Foreword: Contemplating a free press in Cuba
By Ernesto Londoño
A free press, at its best, is the conscience of a nation, an indispensable arbiter of truth and righteousness. When it is doing its job well, a free press unearths unpleasant truths, holds people in power accountable and champions marginalized communities.
- Video: Internet in Cuba
- Video: Interview with Elaine Díaz Rodríguez
- Graphic: Unpacking the Packet
- Graphic: How Cubans Get Online
At this remarkable juncture in Cuban history, the island would benefit enormously from a freer press.
Yet Cuban journalists remain shackled. The state press is subservient to the ruling Communist Party, which has sought for years to tightly control how Cubans get their news. Independent journalists who do critical reporting have limited reach because only the state is legally entitled to run news organizations and few people have regular, affordable access to the internet.
Nevertheless, as I contemplate the future of journalism in Cuba, I am heartened by the building blocks of a freer press that are already in place. First and foremost is the rich reservoir of talent. The Cuban journalists I have met are passionate, smart, inquisitive, and have a strong grasp of history. Their primary audience—the island’s 11 million citizens—is among the most literate and well educated in the world.
Even in the absence of a legal framework that establishes the right to gather and report news independently several are doing high-caliber and pioneering journalism. I’ve watched with particular admiration the work of the narrative journalism website El Estornudo and the immersive reporting about local issues in Periodismo de Barrio. The independent journalist Yoani Sánchez deserves recognition for the consistently high quality reporting on her website, 14ymedio, which provides readers with stories and perspectives they can’t find anywhere else.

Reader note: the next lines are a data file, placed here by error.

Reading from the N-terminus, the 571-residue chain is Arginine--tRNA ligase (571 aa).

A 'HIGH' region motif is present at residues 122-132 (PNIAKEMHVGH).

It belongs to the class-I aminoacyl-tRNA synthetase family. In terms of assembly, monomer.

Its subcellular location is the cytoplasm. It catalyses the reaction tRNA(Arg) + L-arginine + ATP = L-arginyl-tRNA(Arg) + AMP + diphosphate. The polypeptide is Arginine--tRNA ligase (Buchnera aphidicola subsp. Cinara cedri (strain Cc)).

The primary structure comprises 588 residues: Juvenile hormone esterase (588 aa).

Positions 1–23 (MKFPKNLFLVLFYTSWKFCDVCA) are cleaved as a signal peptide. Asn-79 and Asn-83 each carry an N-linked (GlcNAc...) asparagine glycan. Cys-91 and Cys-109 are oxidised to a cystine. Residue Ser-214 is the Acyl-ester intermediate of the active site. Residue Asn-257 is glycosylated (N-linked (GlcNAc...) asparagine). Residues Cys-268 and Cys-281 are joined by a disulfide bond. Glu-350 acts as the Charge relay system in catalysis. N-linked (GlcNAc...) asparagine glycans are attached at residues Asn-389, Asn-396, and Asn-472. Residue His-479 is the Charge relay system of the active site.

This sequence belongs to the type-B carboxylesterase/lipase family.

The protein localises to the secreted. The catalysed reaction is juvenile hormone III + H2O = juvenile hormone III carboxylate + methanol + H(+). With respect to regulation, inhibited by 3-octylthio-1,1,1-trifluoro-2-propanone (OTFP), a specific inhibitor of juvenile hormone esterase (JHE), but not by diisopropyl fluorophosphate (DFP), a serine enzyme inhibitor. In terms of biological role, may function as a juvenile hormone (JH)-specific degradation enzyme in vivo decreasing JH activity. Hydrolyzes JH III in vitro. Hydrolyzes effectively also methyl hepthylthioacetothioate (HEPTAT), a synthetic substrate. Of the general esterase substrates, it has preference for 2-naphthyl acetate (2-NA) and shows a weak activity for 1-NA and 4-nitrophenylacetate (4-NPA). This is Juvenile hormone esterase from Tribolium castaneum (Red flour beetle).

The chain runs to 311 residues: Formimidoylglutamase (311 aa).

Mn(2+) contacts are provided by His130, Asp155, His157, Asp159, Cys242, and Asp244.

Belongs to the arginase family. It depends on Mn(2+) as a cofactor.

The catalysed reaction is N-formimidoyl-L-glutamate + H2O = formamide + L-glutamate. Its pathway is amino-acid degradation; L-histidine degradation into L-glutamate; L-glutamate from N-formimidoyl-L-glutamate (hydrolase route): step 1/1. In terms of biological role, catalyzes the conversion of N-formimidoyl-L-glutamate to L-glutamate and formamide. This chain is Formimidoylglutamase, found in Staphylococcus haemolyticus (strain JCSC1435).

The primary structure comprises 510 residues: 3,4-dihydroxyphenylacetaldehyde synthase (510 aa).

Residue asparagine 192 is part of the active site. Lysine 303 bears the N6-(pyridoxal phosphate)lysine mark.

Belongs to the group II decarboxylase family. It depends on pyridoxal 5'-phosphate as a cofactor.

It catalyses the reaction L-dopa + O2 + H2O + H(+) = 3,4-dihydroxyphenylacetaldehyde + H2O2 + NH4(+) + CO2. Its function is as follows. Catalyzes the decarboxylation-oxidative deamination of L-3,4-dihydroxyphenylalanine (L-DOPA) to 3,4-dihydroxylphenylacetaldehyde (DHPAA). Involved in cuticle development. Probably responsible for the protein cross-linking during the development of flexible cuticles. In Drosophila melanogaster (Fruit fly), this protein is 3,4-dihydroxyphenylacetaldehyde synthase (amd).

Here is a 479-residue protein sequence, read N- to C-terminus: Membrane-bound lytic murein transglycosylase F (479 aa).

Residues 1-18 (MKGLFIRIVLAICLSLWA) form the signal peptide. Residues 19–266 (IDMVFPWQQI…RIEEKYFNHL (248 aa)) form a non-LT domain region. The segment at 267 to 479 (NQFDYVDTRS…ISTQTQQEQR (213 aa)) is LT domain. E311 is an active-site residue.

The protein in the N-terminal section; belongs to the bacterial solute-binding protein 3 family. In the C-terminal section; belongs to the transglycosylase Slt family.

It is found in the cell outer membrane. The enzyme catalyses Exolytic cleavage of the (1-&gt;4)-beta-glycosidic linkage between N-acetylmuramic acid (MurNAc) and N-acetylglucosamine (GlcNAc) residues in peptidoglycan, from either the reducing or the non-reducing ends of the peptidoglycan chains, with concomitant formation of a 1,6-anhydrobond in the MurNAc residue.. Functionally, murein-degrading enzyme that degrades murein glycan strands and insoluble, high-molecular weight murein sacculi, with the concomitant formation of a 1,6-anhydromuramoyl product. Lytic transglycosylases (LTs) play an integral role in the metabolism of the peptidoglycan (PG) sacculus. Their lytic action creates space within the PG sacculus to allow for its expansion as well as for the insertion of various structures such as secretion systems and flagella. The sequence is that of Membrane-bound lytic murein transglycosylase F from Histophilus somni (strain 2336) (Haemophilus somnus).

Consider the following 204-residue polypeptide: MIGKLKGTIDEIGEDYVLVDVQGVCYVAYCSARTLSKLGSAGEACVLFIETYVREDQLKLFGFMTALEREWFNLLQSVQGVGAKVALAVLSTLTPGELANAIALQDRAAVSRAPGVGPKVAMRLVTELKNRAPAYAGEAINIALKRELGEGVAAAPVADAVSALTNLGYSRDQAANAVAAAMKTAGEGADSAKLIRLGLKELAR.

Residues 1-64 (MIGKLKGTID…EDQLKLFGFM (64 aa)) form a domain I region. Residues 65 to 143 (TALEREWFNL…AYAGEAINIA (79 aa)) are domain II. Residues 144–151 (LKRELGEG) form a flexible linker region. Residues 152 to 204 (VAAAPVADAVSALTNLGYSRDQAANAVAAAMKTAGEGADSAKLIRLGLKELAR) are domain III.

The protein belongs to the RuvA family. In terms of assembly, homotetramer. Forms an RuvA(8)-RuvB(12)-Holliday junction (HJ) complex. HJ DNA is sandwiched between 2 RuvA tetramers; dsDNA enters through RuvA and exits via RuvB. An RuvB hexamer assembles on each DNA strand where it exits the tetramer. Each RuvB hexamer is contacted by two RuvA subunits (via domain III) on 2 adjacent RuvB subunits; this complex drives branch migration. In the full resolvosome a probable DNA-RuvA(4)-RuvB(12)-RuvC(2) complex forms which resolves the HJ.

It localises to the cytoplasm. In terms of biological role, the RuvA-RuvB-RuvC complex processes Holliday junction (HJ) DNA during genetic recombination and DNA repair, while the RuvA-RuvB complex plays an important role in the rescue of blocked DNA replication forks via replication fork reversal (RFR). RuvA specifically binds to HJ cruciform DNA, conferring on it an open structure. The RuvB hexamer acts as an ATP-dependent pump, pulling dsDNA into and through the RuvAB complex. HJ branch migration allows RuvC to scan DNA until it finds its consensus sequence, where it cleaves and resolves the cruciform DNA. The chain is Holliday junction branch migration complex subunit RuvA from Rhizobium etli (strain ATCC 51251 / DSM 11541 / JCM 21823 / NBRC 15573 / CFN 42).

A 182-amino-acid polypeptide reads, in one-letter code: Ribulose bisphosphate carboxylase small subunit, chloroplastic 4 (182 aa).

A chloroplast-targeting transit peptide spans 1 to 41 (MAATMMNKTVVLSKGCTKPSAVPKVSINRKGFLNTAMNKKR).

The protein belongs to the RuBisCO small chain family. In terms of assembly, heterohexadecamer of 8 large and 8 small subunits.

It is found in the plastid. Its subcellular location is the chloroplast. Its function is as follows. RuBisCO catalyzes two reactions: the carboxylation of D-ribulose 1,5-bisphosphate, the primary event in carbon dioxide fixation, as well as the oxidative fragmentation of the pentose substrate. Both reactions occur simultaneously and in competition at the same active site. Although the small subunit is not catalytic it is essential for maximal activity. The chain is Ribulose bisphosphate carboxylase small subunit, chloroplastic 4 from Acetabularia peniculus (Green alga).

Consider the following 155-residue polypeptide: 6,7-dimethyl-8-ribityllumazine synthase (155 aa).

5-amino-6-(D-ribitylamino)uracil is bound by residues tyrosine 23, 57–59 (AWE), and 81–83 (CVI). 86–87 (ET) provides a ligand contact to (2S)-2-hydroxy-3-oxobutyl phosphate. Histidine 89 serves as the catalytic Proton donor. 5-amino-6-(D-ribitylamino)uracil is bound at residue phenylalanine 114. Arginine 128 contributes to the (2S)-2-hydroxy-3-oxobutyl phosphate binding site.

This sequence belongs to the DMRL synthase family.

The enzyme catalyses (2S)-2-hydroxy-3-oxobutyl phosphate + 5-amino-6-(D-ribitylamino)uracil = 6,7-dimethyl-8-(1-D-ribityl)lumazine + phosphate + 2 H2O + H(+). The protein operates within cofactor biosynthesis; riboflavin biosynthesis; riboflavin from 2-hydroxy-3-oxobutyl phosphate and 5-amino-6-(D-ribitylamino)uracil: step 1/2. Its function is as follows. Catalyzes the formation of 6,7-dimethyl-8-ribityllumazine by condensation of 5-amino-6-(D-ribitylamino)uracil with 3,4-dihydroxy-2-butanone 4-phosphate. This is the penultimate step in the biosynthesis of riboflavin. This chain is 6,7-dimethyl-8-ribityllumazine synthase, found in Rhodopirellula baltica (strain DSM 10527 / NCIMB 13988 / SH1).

The official press, meanwhile, too often appears stubbornly burrowed into Cold War trenches. It obfuscates far more than it clarifies. It justifies its self-censorship and a belligerent tone by pointing to its anachronistic foils, the largely irrelevant Washington-funded Radio and TV Martí. American taxpayers spend millions each year on subsidizing the Miami-based newsroom, which has had little success in building a sizeable audience on the island. The official Cuban press and Radio and TV Marti have become echo chambers that cater to ideologues on opposite ends of the political spectrum. As currently structured, neither is capable of delivering the type of transformational journalism that could help bring about the changes yearned for by most Cubans.
“The Cuban people deserve answers to numerous pressing questions.”
Achieving that kind of transformation will require clearer rules of the game. Some Cuban officials have encouraged the press to be more probing and to highlight aspects of the system that aren’t working. Those calls ring hollow without strong legal protections that establish freedom of the press as a fundamental right. They amount to little as long as there continue to be red lines about the questions the press is entitled to ask and the answers government officials are willing to provide.
The Cuban people deserve answers to numerous pressing questions. Among them: why has the government failed to implement a majority of the economic reforms Cuban leaders identified as indispensable years ago? Why does the Cuban military control large segments of the economy and how does it justify the opacity of its finances? Why, exactly, do Cubans continue to live in the digital Dark Ages at a time when the state has the technical capacity to bring millions online in a matter of months? Why don’t ordinary Cubans have more visibility on, and a say in, who will succeed President Raúl Castro when he is slated to step down in 2018? What is prompting tens of thousands of Cubans to emigrate every year?
It would be foolish to expect that substantive answers to these questions will be forthcoming anytime soon. But they would become significantly harder to ignore if more Cuban journalists were asking them. They should. If journalists employed by the state press began seeing themselves as representatives of the people, rather than the Communist Party, these vital questions would become unavoidable. I suggest this while recognizing the substantial risks that come with challenging authority in a police state. Yet, transformational journalism always requires taking risks. For the sake of their country’s future, I hope that more Cuban journalists decide to join those who have already crossed red lines.